How Michel Gondry tapped into Jim Carrey's loneliness

Director Michel Gondry's latest project is a Showtime series called Kidding, starring Jim Carrey. It takes a peek at the lives of children's television stars when the cameras aren't rolling.

The Eternal Sunshine of the Spotless Mind director on their new collaboration, Kidding

Jim Carrey as Jeff Pickles in KIDDING (Season 1, Episode 01, "Green Means Go"). (Erica Parise/SHOWTIME)

Michel Gondry is a wildly inventive director famous for both his music videos (the White Stripes, Kanye West, Bjork, Paul McCartney) and for his films, such as Eternal Sunshine of the Spotless Mind, starring Jim Carrey. His latest project, a Showtime series called Kidding, sees Gondry reunite with Carrey, who plays a beloved children's television personality suffering from an existential crisis.

For Gondry, working with Carrey in such a role is a dream, as it allows him to tap into both sides of the actor, both the light and the dark. 

"I love his comedies, I'm a huge fan of them," Gondry says. "Dumb and Dumber and The Mask, his imitations he was doing when he started were completely incredible. They were art, in a way, but I think, like everyone at some point, he wants to get something else out of him."

I tried to find this little gap, little crack where you see what's behind him.- Michel Gondry on Jim Carrey

Gondry goes on to describe something he saw in Carrey before they ever worked with each other, a "little glimpse of loneliness," he says. "For instance, at the end of the episode of In Living Colour, everybody sort of party on the stage and he seemed to be a little lost. Also, I saw him a couple of times on the set of Bruce Almighty. In between the takes, he was sort of recovering and he had this sort of loneliness."

Gondry saw what he wanted to tap into, specifically with Carrey's character Joel Barish in Eternal Sunshine. The film ended up being a directorial breakthrough for Gondry and the perfect showcase for Carrey as a capital-A actor, playing completely off type as an introverted, deeply depressed man trying to erase his memory in order to get over a relationship.

It's that same element at work on their new collaboration, Kidding, with Carrey personifying both sides, the light and the dark, on screen.

"I tried to find this little gap, little crack where you see what's behind him," says Gondry.

In Kidding, Carrey plays Jeff Pickles, a children's television personality whose been on the air for 30 years but who, after the death of a son, finds it hard to deal with his own personal life. He's spent his life teaching children to be better versions of themselves, but can't do the same for himself.

"That's a thing, Mr. Pickles on the show has a strong wisdom, he is loved by his audience," says Gondry. "Unfortunately, his wisdom in the outside world in this particular moment of his life doesn't apply. That's his problem and this position that creates the tension."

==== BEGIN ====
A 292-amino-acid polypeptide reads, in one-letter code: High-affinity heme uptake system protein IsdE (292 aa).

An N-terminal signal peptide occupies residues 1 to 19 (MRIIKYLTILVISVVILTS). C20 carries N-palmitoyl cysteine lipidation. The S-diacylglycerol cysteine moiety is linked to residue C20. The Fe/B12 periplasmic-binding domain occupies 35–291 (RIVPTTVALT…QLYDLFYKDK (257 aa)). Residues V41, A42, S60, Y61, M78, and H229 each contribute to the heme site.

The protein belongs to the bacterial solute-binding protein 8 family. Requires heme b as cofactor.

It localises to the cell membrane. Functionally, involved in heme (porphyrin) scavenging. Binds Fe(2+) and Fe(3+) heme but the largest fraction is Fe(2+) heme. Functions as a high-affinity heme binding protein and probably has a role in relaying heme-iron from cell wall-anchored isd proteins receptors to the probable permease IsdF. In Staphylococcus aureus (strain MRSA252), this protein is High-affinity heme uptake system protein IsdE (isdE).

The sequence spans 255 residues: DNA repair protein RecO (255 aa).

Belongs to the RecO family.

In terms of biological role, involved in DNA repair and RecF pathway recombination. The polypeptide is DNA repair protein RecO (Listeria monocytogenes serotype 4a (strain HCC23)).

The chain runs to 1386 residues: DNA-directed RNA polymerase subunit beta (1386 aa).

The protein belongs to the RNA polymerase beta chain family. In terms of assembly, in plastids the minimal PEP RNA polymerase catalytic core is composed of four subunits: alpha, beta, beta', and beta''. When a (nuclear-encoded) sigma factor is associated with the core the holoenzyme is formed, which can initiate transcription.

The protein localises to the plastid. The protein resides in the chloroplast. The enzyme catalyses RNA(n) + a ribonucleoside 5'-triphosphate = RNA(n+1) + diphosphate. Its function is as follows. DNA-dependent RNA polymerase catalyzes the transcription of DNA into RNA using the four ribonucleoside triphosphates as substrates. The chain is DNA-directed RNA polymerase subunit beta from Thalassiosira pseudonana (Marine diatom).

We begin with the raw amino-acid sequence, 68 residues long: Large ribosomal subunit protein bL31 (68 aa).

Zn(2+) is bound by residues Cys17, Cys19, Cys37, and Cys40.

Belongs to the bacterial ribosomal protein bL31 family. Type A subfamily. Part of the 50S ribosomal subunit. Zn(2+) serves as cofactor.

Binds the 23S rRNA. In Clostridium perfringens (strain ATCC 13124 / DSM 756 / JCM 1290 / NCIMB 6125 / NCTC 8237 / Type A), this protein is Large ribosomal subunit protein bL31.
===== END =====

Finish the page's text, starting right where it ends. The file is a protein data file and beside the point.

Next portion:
It's the kind of role that Carrey excels at, especially since it seems to mirror many aspects of his own life. Carrey is famous for his comedy, but lately, he's become known for creating original works of visual art in order to "heal a broken heart" and for giving brilliantly bizarre red carpet interviews ("He just played a character," Gondry says of that).

"I've noticed that the actors or directors who direct very dramatic movies are happier than the ones who direct comedy or act in comedies," he says. "Comedy is the surface of somebody, [but it's] much more trouble than they appear. In fact, you should notice they die younger in general. The dramatic actor and director — it's a generalization, it might be wrong — but sometime they dive into this dark world because their life is too bright. So there is something inverted between who people are and what they do."

At first, Gondry says it was difficult to gain the trust of Carrey, a notably guarded and self-assured actor who knows exactly what he wants, even if it means challenging directors. But after Eternal Sunshine, they have a relationship built entirely on trust — even though it was initially built on a lie. 

It happened on the set of Eternal Sunshine, during a scene in which they'd already done around 15 takes. It was getting late, they were losing the light, and then the camera ran out of film.

"At the end he asked, 'was I OK?' So I say, 'yeah, it was perfect,' because I had to move on so I had to lie to him," says Gondry. "He had this sort of bodyguard/secretary that was very nice, but he was really checking everything around and he saw that and he went to tell him. And Jim came back to me and he said, 'you lied to me. The camera stopped.' I had absolutely nothing to say. I was humiliated. And I decided that I would never lie to Jim again, to not put myself in this situation when I have to lie to an actor. And so Jim knows that I'm going to tell him the truth no matter what."

It's just one reason Carrey worked again with Gondry on Kidding, his first TV show since In Living Colour aired in the early '90s. Carrey gave everything he had to the part, and in return, "he had the pure honesty from me," says Gondry.

"For instance, if he plays theatrical, I say that was overacted. He had no ego about that. I could never, ever, ever say that to another actor because they would punch my face or would go in a room to cry. But with Jim, he trusts me, he has no ego, he just wants to do the best work possible."

Kidding, directed by Michel Gondry and starring Jim Carrey, airs on CraveTV and TMN in Canada, Showtime in the U.S.

Produced by ​Vanessa Nigro

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